GENEVA (AP) — The World Health Organization said Friday that COVID-19 no longer qualifies as a global emergency, marking a symbolic end to the devastating coronavirus pandemic that triggered once-unthinkable lockdowns, upended economies worldwide and killed at least 7 million people worldwide.
WHO first declared COVID-19 to be an emergency more than three years ago. The U.N. health agency's officials said that even though the emergency phase was over, the pandemic hasn't come to an end, noting recent spikes in cases in Southeast Asia and the Middle East. WHO says that thousands of people are still dying from the virus every week.
“It’s with great hope that I declare COVID-19 over as a global health emergency,” WHO Director-General Tedros Adhanom Ghebreyesus said.
“That does not mean COVID-19 is over as a global health threat,” he said, adding he wouldn't hesitate to reconvene experts to reassess the situation should COVID-19 “put our world in peril.”
Tedros said the pandemic had been on a downward trend for more than a year, acknowledging that most countries have already returned to life before COVID-19.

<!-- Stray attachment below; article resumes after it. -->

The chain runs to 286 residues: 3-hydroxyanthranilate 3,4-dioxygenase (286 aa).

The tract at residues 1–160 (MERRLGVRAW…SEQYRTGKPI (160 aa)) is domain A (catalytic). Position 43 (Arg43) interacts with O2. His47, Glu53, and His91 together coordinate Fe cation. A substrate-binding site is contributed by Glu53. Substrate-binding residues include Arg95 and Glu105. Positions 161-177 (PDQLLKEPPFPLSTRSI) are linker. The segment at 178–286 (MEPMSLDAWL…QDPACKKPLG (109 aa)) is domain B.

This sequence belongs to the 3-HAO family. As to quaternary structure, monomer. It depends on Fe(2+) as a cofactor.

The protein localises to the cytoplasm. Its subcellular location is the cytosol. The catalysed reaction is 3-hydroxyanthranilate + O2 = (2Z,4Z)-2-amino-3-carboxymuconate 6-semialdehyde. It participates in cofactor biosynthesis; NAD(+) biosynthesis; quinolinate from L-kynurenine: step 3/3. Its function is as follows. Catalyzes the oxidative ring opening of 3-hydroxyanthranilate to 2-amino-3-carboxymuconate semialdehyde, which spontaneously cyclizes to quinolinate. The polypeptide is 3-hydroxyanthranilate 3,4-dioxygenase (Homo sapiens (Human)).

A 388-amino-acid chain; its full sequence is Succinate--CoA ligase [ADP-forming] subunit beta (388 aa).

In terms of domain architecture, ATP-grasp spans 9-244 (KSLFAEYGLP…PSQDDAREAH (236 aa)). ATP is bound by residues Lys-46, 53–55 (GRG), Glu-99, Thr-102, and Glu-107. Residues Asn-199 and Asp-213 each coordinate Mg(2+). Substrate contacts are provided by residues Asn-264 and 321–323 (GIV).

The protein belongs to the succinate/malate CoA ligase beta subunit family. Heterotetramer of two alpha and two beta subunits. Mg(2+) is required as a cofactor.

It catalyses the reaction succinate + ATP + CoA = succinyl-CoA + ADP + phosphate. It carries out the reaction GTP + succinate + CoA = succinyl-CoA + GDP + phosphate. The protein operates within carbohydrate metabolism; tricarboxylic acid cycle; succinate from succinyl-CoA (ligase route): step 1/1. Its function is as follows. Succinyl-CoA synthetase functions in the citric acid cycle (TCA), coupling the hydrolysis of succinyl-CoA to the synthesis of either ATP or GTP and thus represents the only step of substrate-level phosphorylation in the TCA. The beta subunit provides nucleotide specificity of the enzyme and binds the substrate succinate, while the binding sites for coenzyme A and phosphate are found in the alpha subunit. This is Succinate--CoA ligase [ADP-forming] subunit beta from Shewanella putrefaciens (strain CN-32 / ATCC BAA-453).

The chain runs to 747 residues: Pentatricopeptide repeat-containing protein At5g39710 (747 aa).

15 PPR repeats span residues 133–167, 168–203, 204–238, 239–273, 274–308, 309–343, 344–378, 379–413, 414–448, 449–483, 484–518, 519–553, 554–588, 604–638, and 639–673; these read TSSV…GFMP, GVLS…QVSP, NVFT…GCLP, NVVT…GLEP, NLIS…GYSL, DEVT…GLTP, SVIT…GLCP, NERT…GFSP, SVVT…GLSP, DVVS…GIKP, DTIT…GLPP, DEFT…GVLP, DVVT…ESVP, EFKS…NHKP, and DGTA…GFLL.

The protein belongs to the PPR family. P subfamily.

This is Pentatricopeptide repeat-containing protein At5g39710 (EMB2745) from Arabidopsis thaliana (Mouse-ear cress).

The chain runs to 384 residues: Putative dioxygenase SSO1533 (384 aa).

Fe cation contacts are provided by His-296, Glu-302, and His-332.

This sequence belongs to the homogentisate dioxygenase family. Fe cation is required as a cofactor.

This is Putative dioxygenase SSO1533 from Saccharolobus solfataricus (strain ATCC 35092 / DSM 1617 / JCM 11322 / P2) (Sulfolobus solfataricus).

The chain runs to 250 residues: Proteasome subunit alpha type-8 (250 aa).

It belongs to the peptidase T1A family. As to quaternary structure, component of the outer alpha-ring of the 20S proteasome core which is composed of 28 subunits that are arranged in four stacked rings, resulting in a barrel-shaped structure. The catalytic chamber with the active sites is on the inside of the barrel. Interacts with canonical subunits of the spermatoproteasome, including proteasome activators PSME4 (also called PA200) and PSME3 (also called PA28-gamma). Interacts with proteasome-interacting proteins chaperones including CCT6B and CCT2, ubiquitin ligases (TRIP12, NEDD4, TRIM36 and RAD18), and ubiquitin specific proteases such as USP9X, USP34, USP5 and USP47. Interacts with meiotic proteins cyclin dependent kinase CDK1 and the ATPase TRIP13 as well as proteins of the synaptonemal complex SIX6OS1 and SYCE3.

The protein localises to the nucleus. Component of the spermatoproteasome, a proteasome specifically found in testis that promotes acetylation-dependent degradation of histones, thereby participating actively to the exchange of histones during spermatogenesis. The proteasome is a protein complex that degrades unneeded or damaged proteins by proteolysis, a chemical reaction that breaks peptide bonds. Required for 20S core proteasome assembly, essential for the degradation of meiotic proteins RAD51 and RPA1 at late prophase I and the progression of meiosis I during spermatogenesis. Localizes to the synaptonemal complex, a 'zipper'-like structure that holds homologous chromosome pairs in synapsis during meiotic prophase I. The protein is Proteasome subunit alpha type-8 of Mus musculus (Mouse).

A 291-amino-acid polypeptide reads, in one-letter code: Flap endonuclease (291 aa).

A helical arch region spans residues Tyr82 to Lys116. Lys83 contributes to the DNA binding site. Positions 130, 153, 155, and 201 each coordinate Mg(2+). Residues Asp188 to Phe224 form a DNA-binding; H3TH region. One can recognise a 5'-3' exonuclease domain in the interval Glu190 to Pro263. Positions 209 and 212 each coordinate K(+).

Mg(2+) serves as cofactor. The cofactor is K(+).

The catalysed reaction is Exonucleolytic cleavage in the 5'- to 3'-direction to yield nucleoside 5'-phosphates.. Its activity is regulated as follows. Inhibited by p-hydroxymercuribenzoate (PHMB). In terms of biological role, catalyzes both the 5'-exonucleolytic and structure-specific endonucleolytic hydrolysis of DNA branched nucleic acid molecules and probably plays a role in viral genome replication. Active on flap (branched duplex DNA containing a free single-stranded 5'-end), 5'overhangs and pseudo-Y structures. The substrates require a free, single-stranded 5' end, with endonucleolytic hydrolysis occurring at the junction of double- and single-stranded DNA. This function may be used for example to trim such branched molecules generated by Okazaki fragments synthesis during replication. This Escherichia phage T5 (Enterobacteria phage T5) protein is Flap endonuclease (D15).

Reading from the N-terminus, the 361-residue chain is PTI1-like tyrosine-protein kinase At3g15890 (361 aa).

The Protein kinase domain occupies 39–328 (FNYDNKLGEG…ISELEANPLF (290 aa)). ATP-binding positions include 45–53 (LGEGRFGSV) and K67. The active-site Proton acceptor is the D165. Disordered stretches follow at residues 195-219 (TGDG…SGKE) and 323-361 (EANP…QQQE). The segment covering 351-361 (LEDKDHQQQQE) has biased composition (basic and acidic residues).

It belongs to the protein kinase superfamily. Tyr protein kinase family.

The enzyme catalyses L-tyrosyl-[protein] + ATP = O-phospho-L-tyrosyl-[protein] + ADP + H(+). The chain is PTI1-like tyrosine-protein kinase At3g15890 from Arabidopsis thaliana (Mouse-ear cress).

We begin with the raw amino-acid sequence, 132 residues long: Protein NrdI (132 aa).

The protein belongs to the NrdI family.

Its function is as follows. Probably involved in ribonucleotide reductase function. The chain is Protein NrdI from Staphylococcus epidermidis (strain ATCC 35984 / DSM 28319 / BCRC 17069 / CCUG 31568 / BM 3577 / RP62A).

He bemoaned the damage that COVID-19 had done to the global community, saying the virus had shattered businesses, exacerbated political divisions and plunged millions into poverty. Tedros also noted that there were likely at least 20 million COVID-19 deaths, far more than the officially reported 7 million.
“COVID has changed our world and it has changed us,” he said, warning that the risk of new variants still remained.
Dr. Michael Ryan, WHO's emergencies chief, said it was incumbent on heads of state and other leaders to decide on how future health threats should be faced, given the numerous problems that crippled the world's response to COVID-19. Countries are negotiating a pandemic treaty that some hope may spell out how future disease threats will be faced — but it's unlikely any such treaty would be legally binding.
When the U.N. health agency first declared the coronavirus to be an international crisis on Jan. 30, 2020, it hadn't yet been named COVID-19 and there were no major outbreaks beyond China.
More than three years later, the virus has caused an estimated 764 million cases globally and about 5 billion people have received at least one dose of vaccine.
In the U.S., the public health emergency declaration made regarding COVID-19 is set to expire on May 11, when wide-ranging measures to support the pandemic response, including vaccine mandates, will end. Many other countries, including Germany, France and Britain, dropped many of their provisions against the pandemic last year.
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